see the ex-German cruisers and steamers, renamed the 
Don, Ural, Terek, Kuban, Irtish, Anadyr, and Armtn^ 
accompany or precede the armada. From the Black 
Sea there may come the Jupiter, Mercury, and Meteor, 
of the Steam Navigation Company, and possibly the 
Tchitchakoff and Nikolai, while of the Volunteer Fleet 
there are available the Kie]^, PTadimir, Yaroslav, 
Tamboff, Voronezh, and Saratoff, together with the 
Orel at Toulon as hospital ship. This so-called auxiliary 
coaling squadron from the Black Sea will be supple- 
mented by a cloud of colliers organised and distributed 
along the route by the German steamship companies 
which have undertaken the coaling of the fleet. 

Considering that the armada cannot reach Japanese 
waters before Christmas ; that Port Arthur will not be 
available ; that Vladivostok will be frozen up ; and that 
Russia has not a single naval base on the route and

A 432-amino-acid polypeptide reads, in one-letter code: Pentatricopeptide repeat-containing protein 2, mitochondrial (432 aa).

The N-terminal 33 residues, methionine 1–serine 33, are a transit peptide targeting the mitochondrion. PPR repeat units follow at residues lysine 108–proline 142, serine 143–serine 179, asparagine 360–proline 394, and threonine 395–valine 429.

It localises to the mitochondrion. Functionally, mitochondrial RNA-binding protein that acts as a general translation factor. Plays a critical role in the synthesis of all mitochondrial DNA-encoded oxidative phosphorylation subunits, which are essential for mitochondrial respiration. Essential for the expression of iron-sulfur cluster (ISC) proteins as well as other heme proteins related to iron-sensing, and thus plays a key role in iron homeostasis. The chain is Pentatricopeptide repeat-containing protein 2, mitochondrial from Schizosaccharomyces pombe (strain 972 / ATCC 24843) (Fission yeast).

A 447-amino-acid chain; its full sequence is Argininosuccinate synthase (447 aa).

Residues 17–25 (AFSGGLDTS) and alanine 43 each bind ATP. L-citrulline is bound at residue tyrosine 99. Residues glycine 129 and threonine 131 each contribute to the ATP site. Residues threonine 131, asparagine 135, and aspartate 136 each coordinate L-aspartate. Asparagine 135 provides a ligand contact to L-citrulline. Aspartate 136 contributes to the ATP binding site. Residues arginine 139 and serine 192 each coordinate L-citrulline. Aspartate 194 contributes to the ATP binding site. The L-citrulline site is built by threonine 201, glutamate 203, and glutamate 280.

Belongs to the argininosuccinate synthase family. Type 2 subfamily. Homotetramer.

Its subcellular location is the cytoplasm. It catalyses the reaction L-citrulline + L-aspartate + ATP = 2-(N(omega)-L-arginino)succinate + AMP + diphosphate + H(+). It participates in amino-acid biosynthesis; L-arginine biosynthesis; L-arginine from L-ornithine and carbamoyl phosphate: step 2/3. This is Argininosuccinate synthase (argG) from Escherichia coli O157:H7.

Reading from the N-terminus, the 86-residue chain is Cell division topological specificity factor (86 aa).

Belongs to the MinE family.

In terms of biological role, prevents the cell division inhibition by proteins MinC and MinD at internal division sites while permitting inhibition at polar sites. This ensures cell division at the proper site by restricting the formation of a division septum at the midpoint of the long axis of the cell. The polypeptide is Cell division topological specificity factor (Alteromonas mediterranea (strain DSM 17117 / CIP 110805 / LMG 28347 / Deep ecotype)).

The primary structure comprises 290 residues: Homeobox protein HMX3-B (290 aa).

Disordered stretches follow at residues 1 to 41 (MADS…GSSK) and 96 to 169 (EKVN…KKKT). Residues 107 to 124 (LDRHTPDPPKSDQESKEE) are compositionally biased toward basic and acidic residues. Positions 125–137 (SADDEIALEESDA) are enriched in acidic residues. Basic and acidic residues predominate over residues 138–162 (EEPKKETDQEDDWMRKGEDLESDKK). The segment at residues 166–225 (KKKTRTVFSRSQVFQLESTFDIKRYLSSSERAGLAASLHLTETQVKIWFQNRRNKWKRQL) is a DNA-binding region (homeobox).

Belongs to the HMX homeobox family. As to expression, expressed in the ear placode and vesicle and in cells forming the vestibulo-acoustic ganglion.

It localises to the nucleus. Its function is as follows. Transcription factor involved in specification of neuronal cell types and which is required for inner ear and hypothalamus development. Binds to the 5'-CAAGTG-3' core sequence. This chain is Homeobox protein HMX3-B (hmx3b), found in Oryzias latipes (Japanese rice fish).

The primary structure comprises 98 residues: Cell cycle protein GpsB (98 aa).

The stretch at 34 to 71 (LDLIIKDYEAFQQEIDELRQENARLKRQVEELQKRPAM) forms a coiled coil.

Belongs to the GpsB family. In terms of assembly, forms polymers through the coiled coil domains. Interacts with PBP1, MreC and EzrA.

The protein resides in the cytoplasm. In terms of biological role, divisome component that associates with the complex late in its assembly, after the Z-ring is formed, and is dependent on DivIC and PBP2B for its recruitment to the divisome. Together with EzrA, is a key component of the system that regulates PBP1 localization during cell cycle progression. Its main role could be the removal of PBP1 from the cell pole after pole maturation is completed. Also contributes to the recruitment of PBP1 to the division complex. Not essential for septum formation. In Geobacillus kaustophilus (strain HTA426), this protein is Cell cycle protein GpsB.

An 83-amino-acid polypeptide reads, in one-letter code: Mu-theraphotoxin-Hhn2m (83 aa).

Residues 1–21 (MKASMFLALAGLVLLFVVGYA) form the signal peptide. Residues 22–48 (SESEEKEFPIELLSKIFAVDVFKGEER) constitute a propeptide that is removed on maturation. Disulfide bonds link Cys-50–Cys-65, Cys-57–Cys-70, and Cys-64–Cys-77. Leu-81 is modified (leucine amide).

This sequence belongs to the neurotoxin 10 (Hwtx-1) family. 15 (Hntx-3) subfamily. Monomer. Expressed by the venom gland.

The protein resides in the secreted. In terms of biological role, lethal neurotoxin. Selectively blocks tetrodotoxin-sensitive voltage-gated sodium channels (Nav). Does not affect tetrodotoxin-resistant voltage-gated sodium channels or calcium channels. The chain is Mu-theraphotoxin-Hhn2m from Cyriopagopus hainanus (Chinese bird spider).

cannot use British waters at all for the purpose of 



coaling, the projected adventure is decidedly hazardous 
and does not seem to hold out a reasonable prospect 
of success. Materially speaking, the despatch of the 
squadron to the East is possible, although beset with 
great difficulty ; the real trouble begins with the fighting, 
and increases whether victory or defeat ensue. At the 
same time, the plan is not devoid of elements of grandeur, 
and, should the squadron sail, its progress and its fate 
will be among the most remarkable and instructive 
episodes of modern naval history. 

The nature of the Japanese proceedings at Port 
Arthur has from the first been dependent upon the 
sailing of the Baltic Fleet Japan has been perfectly